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- SPONTANEOUS PARTIAL TRISOMY 16 MICE AS MODELS FOR HUMAN DOWN SYNDROME
- DOSAGE-DEPENDENT OVEREXPRESSION OF GENES ON TRISOMIC SEGMENT OF THE DS MOUSE MODEL
- EXCESSIVE OXIDATIVE STRESS, IMPAIRED NEUROGENESIS AND VENTRICULAR ENLARGEMENTS IN THE BRAINS OF DS MOUSE MODELS
- PREFERABLE STRATEGY TO IDENTIFY THE GENES FOR DS: RESUMPTIONS OF THE COPY NUMBER OF CANDIDATE GENES IN DS MOUSE MODELS
- HIGHLY EFFICIENT SYSTEM FOR THE GENERATION OF DS MOUSE MODELS WITH DESIGNED PARTIAL TRISOMY SEGMENTS THAT HARBORS MULTIPLE GENE KNOCKOUTS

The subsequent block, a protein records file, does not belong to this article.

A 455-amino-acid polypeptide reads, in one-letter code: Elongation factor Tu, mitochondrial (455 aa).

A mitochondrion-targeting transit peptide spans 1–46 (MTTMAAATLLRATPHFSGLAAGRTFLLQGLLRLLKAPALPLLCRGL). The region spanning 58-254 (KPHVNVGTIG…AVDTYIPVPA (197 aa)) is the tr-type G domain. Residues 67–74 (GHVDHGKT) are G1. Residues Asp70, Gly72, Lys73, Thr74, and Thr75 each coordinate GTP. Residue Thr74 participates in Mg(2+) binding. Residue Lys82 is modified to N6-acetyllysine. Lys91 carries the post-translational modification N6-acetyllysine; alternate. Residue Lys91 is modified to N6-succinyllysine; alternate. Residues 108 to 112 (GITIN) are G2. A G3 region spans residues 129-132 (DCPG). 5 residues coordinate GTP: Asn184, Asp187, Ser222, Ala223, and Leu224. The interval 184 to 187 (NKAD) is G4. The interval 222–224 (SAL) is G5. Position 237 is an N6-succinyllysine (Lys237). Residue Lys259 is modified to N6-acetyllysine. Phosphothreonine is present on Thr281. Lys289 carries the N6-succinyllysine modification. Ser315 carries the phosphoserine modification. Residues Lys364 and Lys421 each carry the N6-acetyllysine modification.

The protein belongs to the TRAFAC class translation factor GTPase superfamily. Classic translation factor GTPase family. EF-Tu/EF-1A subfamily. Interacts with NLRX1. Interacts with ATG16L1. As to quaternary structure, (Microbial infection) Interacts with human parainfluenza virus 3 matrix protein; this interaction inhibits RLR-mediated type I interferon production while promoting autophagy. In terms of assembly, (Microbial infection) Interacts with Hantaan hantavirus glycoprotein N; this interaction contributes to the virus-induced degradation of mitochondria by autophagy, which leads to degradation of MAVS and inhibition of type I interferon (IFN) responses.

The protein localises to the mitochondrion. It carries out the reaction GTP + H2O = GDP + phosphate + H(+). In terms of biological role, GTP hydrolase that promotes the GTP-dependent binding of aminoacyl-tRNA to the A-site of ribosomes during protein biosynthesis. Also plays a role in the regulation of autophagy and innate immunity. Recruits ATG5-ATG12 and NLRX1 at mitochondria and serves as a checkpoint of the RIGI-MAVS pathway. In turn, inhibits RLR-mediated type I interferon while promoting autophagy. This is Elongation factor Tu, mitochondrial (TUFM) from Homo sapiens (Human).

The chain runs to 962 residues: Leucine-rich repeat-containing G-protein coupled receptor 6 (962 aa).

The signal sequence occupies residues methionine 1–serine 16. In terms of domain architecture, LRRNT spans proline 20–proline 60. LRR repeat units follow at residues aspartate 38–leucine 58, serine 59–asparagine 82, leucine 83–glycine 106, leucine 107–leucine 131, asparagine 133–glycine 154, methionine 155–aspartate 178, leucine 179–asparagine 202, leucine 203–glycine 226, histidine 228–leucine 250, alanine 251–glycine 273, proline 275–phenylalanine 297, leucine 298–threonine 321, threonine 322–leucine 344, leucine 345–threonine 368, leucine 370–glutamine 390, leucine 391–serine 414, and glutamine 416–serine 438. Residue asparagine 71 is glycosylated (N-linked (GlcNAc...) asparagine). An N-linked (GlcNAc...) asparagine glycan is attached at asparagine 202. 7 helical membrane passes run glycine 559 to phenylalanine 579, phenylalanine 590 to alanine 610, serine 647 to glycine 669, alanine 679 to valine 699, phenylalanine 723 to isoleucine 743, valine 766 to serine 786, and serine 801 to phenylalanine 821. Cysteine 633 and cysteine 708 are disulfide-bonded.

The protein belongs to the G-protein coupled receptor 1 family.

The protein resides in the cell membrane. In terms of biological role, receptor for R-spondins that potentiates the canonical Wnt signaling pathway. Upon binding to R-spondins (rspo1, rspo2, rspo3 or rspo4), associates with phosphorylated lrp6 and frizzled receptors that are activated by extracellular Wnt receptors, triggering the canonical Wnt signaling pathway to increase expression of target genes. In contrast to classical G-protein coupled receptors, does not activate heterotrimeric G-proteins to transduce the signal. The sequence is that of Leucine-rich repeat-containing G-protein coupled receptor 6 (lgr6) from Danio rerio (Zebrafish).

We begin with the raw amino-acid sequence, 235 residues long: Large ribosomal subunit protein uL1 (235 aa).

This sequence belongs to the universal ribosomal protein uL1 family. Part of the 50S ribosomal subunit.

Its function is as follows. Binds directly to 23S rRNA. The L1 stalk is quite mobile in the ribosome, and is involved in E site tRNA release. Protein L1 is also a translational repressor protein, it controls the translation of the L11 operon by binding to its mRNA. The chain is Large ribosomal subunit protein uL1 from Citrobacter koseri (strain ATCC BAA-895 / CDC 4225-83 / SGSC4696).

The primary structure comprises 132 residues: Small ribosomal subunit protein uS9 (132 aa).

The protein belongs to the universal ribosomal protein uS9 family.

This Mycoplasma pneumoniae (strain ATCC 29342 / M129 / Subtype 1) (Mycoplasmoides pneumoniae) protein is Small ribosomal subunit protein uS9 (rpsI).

Down syndrome (DS) is the most common cause of mental retardation. Several DS mouse models with partial trisomy 16 homologous to human chromosome 21 have been developed, and our research group has been studying those mouse models. We have shown a dosage-dependent overexpression of genes in the trisomic region of the mouse. We have also described abnormalities including increased oxidative stress, increased lipid peroxidation, mitochondrial dysfunction, tau-hyperphosphorylation and overactivation of its phosphatases, impaired developmental and adult neurogenesis, histological abnormalities in brains including ventricle enlargements and minor neurodegenerations in those mice. These observations may contribute to the identification of responsible genes and understanding of molecular pathology of Down syndrome.